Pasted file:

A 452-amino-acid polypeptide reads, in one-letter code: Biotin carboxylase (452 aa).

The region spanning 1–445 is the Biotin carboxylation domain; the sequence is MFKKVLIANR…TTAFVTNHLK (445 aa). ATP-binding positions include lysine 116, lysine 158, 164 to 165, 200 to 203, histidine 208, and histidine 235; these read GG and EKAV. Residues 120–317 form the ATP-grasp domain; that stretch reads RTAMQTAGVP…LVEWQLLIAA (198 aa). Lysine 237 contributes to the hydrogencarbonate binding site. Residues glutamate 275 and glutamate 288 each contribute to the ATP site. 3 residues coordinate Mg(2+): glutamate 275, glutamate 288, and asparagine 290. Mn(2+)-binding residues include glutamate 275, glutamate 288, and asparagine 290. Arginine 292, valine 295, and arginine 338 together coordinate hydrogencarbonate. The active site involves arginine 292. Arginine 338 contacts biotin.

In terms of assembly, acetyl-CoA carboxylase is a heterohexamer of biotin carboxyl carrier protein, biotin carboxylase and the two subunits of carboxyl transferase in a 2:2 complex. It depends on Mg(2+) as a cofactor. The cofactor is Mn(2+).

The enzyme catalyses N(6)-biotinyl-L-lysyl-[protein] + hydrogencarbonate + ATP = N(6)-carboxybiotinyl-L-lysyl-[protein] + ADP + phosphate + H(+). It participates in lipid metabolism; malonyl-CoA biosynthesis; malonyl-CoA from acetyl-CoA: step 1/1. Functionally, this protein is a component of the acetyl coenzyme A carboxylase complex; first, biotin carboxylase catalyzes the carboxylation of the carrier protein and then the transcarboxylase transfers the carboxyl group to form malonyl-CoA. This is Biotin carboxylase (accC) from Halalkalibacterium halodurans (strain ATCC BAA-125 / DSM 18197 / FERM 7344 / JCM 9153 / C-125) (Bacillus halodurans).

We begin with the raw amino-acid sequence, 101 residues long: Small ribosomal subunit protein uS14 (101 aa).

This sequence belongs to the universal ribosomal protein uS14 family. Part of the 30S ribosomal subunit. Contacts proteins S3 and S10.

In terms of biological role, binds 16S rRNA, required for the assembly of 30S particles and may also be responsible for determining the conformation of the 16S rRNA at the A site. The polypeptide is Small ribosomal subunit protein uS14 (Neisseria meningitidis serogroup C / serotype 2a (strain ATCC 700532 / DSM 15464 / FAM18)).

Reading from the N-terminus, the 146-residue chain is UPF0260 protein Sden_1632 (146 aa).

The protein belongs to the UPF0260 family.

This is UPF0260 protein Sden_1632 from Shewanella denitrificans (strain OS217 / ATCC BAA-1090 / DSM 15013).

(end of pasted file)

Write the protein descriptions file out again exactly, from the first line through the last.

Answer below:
A 452-amino-acid polypeptide reads, in one-letter code: Biotin carboxylase (452 aa).

The region spanning 1–445 is the Biotin carboxylation domain; the sequence is MFKKVLIANR…TTAFVTNHLK (445 aa). ATP-binding positions include lysine 116, lysine 158, 164 to 165, 200 to 203, histidine 208, and histidine 235; these read GG and EKAV. Residues 120–317 form the ATP-grasp domain; that stretch reads RTAMQTAGVP…LVEWQLLIAA (198 aa). Lysine 237 contributes to the hydrogencarbonate binding site. Residues glutamate 275 and glutamate 288 each contribute to the ATP site. 3 residues coordinate Mg(2+): glutamate 275, glutamate 288, and asparagine 290. Mn(2+)-binding residues include glutamate 275, glutamate 288, and asparagine 290. Arginine 292, valine 295, and arginine 338 together coordinate hydrogencarbonate. The active site involves arginine 292. Arginine 338 contacts biotin.

In terms of assembly, acetyl-CoA carboxylase is a heterohexamer of biotin carboxyl carrier protein, biotin carboxylase and the two subunits of carboxyl transferase in a 2:2 complex. It depends on Mg(2+) as a cofactor. The cofactor is Mn(2+).

The enzyme catalyses N(6)-biotinyl-L-lysyl-[protein] + hydrogencarbonate + ATP = N(6)-carboxybiotinyl-L-lysyl-[protein] + ADP + phosphate + H(+). It participates in lipid metabolism; malonyl-CoA biosynthesis; malonyl-CoA from acetyl-CoA: step 1/1. Functionally, this protein is a component of the acetyl coenzyme A carboxylase complex; first, biotin carboxylase catalyzes the carboxylation of the carrier protein and then the transcarboxylase transfers the carboxyl group to form malonyl-CoA. This is Biotin carboxylase (accC) from Halalkalibacterium halodurans (strain ATCC BAA-125 / DSM 18197 / FERM 7344 / JCM 9153 / C-125) (Bacillus halodurans).

We begin with the raw amino-acid sequence, 101 residues long: Small ribosomal subunit protein uS14 (101 aa).

This sequence belongs to the universal ribosomal protein uS14 family. Part of the 30S ribosomal subunit. Contacts proteins S3 and S10.

In terms of biological role, binds 16S rRNA, required for the assembly of 30S particles and may also be responsible for determining the conformation of the 16S rRNA at the A site. The polypeptide is Small ribosomal subunit protein uS14 (Neisseria meningitidis serogroup C / serotype 2a (strain ATCC 700532 / DSM 15464 / FAM18)).

Reading from the N-terminus, the 146-residue chain is UPF0260 protein Sden_1632 (146 aa).

The protein belongs to the UPF0260 family.

This is UPF0260 protein Sden_1632 from Shewanella denitrificans (strain OS217 / ATCC BAA-1090 / DSM 15013).